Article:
Old Sailors' Almanac


Week 50, 2016

Previous Week   December 12, 2016 - December 18, 2016  Next Week

George Washington dies on December 14, 1799

George Washington dies on December 14, 1799

George Washington dies: George Washington, the American revolutionary leader and first president of the United States, dies of acute laryngitis at his estate in Mount Vernon, Virginia. He was 67 years old.

George Washington was born in 1732 to a farm family in Westmoreland County, Virginia. His first direct military experience came as a lieutenant colonel in the Virginia colonial militia in 1754, when he led a small expedition against the French in the Ohio River valley on behalf of the governor of Virginia. Two years later, Washington took command of the defenses of the western Virginian frontier during the French and Indian War. After the war’s fighting moved elsewhere, he resigned from his military post, returned to a planter’s life, and took a seat in Virginia’s House of Burgesses.

During the next two decades, Washington openly opposed the escalating British taxation and repression of the American colonies. In 1774, he represented Virginia at the Continental Congress. After the American Revolution erupted in 1775, Washington was nominated to be commander in chief of the newly established Continental Army. Some in the Continental Congress opposed his appointment, thinking other candidates were better equipped for the post, but he was ultimately chosen because as a Virginian his leadership helped bind the Southern colonies more closely to the rebellion in New England.

With his inexperienced and poorly equipped army of civilian soldiers, General Washington led an effective war of harassment against British forces in America while encouraging the intervention of the French into the conflict on behalf of the colonists. On October 19, 1781, with the surrender of British General Charles Lord Cornwallis’ massive British army at Yorktown, Virginia, General Washington had defeated one of the most powerful nations on earth.

After the war, the victorious general retired to his estate at Mount Vernon, but in 1787 he heeded his nation’s call and returned to politics to preside over the Constitutional Convention in Philadelphia, Pennsylvania. The drafters created the office of president with him in mind, and in February 1789 Washington was unanimously elected the first president of the United States.

As president, Washington sought to unite the nation and protect the interests of the new republic at home and abroad. Of his presidency, he said, “I walk on untrodden ground. There is scarcely any part of my conduct which may not hereafter be drawn in precedent.” He successfully implemented executive authority, making good use of brilliant politicians such as Alexander Hamilton and Thomas Jefferson in his cabinet, and quieted fears of presidential tyranny. In 1792, he was unanimously reelected but four years later refused a third term.

In 1797, he finally began a long-awaited retirement at his estate in Virginia. He died two years later. His friend Henry Lee provided a famous eulogy for the father of the United States: “First in war, first in peace, and first in the hearts of his countrymen.” History Channel / Wikipedia / Encyclopedia Britannica / White House.gov / Biography / Mount Vernon.org George Washington Full Documentary (YouTube)video 25 Interesting Things About George Washington (YouTube)video

Understanding Military Terminology

Understanding Military Terminology - Maritime pre-positioning ships

(DOD) Civilian-crewed, Military Sealift Command-chartered ships that are usually forward-deployed and loaded with pre-positioned equipment and up to 30 days of supplies to support Marine expeditionary brigades. Also called MPSs. See also Navy cargo handling battalion. Joint Publications 3-02.1 (Amphibious Embarkation and Debarkation - BITS)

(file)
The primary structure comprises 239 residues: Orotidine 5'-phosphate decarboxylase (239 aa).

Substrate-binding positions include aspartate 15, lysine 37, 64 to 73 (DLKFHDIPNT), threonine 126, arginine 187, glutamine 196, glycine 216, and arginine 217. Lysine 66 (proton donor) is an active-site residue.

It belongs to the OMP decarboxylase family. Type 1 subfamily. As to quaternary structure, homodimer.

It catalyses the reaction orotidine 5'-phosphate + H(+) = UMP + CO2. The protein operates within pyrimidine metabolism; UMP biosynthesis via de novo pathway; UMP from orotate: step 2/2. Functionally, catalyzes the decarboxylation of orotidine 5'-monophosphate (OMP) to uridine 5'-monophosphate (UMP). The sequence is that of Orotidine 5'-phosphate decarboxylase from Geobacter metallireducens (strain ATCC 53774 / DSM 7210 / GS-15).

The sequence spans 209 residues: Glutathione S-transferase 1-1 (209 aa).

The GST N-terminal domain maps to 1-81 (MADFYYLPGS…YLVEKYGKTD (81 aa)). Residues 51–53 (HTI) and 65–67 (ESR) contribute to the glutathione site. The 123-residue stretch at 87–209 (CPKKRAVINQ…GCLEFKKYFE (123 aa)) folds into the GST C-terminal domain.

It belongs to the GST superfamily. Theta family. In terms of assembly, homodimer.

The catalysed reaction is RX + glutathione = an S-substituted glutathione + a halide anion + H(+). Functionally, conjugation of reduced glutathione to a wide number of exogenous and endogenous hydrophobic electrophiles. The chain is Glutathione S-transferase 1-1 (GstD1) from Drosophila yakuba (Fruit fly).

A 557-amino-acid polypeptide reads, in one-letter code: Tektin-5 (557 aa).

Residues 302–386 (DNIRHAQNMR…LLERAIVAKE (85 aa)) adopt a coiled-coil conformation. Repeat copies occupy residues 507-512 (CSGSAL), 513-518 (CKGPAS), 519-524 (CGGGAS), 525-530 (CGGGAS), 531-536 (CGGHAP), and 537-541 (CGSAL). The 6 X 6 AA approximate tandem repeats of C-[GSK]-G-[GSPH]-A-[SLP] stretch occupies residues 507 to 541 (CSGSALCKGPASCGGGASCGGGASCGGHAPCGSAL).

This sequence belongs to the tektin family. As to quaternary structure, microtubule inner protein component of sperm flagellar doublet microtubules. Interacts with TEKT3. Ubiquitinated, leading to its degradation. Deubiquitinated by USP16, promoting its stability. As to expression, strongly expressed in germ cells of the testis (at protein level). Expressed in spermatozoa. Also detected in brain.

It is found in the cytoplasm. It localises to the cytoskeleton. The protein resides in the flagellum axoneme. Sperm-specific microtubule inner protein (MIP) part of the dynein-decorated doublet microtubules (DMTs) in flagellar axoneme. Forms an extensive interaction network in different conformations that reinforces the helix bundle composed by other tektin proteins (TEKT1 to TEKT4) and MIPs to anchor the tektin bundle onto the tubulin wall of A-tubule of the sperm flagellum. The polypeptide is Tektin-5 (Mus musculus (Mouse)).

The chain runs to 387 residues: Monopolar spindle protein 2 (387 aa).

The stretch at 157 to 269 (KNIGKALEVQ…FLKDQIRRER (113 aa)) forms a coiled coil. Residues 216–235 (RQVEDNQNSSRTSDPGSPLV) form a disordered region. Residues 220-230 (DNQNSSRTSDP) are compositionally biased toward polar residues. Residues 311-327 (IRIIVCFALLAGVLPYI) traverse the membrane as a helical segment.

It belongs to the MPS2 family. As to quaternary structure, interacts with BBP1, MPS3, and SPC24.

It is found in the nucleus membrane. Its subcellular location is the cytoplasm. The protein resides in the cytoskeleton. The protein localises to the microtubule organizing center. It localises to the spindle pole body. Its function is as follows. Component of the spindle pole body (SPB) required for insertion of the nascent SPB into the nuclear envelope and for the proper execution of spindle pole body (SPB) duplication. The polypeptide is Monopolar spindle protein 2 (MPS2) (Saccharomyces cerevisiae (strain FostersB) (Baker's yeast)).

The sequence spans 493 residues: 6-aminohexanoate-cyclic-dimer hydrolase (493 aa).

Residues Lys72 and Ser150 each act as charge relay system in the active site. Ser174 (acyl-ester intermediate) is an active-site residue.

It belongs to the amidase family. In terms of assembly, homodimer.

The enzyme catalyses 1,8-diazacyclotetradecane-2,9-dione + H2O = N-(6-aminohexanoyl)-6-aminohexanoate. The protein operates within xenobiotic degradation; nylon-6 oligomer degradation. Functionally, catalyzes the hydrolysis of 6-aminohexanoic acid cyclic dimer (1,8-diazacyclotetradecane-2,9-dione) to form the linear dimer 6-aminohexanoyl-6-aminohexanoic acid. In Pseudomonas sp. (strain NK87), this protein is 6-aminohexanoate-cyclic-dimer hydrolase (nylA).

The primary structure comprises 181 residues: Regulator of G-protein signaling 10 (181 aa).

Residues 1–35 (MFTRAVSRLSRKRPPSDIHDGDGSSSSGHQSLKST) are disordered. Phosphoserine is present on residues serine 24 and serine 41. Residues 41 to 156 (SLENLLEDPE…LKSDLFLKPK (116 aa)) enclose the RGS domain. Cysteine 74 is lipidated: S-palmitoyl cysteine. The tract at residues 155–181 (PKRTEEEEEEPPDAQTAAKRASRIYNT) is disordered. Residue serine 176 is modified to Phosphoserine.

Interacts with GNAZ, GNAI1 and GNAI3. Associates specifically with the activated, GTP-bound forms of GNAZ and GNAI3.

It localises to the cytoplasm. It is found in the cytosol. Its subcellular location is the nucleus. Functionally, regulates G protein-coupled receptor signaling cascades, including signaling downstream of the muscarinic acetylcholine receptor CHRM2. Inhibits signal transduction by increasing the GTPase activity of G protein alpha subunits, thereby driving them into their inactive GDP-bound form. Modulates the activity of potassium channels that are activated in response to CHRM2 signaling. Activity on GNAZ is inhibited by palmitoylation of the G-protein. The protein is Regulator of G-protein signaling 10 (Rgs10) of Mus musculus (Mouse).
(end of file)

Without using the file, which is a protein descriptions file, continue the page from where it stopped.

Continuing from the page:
The Old Salt’s Corner


(from Underwoods, 1887)

Under the wide and starry sky,

Dig the grave and let me lie.

Glad did I live and gladly die,

And I laid me down with a will.

This be the verse you grave for me:

Here he lies where he longed to be;

Home is the sailor, home from sea,

And the hunter home from the hill.

~ Robert Louis Stevenson (from Underwoods, 1887)

(Note: Stevenson wrote this poem long before he died and always intended it for his own epitaph.

After he was taken from life suddenly by a cerebral hemorrhage at his home at Vaiilima in Samoa in 1894, the poem was inscribed on his tombstone on top of Mount Vaea overlooking the house he had lived in. That inscription contains one misquote which has often been repeated: “Home is the sailor, home from the sea”.)

“I’m Just Sayin’”

“I’m Just Sayin”

In metaphysics also known as the Identity of Indiscernibles. It states:

“If two objects have all their properties in common, then they are one and the same object.”

~ Leibniz's law

“Thought for the Day”

“Thought for the Day”

“Sometimes life touches one person with a bouquet

and another with a thorn bush,

but the first may find a wasp in the flowers,

and the second may discover roses among the thorns.”

~ Billy Graham

“What I Have Learned”

“What I Have Learned”

“Sometimes life will test you but remember this:

when you walk up a mountain, your legs get stronger.”

~ Anonymous

Why don't airlines have parachutes for passengers?

Mr. Answer Man Please Tell Us: Why don't airlines have parachutes for passengers?

There are four reasons why you don't find a parachute under your seat on commercial airlines.

1. Parachutes are bulky, heavy and expensive.

2. Passengers are not trained to use them.

3. There isn't a convenient way to jump out of typical airliners.

4. There are very few situations where it would save anybody.

Aviation Stack ExchangeBBCGizmodoMental FlossPBSQuora

Where Did That Saying Come From? “The blind leading the blind”

Where Did That Saying Come From?

The blind leading the blind:”  Meaning: Uninformed and incompetent people leading others who are similarly incapable.

Origin: This appears in the Bible, Matthew 15:14 - from Miles Coverdale's Bible, 1535:

“Let they go, they are ye blynde leaders of ye blynde. Wha one blinde leadeth another, they fall both i ye diche.” From “Random House Dictionary of Popular Proverbs and Sayings” by Gregory Y. Titelman (Random House, New York, 1996).